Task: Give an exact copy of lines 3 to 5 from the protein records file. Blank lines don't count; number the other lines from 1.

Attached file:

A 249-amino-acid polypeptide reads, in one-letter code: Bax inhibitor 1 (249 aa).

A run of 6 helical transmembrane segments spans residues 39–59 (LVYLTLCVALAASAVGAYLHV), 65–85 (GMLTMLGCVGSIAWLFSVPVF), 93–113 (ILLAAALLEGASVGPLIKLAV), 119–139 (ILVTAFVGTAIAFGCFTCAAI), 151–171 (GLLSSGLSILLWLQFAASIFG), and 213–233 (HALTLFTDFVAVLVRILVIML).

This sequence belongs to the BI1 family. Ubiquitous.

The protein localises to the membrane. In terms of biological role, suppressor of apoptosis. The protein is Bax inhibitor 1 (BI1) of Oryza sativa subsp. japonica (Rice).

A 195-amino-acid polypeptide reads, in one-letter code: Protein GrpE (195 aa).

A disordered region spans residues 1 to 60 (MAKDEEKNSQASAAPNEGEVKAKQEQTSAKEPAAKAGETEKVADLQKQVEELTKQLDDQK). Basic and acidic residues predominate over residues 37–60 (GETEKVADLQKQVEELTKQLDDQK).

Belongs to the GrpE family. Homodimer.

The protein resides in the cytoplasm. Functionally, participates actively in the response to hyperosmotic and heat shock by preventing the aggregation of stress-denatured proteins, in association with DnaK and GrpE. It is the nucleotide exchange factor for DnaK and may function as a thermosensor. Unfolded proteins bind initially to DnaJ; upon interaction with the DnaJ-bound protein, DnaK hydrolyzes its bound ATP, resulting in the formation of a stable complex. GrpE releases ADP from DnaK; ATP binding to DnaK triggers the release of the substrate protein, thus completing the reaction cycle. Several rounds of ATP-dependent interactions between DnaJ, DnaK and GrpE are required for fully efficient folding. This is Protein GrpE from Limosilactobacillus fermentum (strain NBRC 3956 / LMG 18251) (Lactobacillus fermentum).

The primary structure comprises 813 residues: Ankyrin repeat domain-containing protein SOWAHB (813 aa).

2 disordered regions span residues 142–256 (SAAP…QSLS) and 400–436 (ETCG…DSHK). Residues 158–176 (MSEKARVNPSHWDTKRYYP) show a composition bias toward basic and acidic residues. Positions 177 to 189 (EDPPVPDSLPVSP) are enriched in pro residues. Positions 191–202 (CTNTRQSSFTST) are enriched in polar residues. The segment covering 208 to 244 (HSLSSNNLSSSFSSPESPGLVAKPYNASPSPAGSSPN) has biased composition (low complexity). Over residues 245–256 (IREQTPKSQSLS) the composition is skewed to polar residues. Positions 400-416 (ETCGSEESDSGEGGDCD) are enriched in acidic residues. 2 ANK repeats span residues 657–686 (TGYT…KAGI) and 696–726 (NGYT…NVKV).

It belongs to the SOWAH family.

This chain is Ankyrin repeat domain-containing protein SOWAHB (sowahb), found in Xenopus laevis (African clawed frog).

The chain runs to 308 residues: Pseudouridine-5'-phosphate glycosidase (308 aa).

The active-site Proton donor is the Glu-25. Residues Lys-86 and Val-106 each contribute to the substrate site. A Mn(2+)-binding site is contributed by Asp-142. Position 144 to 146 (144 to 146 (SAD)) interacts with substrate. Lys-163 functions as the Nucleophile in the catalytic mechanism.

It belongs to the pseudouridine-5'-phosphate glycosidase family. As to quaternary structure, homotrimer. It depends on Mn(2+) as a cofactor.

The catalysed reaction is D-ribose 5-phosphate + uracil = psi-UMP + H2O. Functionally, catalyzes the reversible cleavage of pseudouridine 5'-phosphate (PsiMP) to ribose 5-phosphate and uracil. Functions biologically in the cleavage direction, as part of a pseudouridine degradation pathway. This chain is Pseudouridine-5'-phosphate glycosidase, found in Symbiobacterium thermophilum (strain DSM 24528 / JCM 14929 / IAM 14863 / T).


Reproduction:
This sequence belongs to the BI1 family. Ubiquitous.

The protein localises to the membrane. In terms of biological role, suppressor of apoptosis. The protein is Bax inhibitor 1 (BI1) of Oryza sativa subsp. japonica (Rice).

A 195-amino-acid polypeptide reads, in one-letter code: Protein GrpE (195 aa).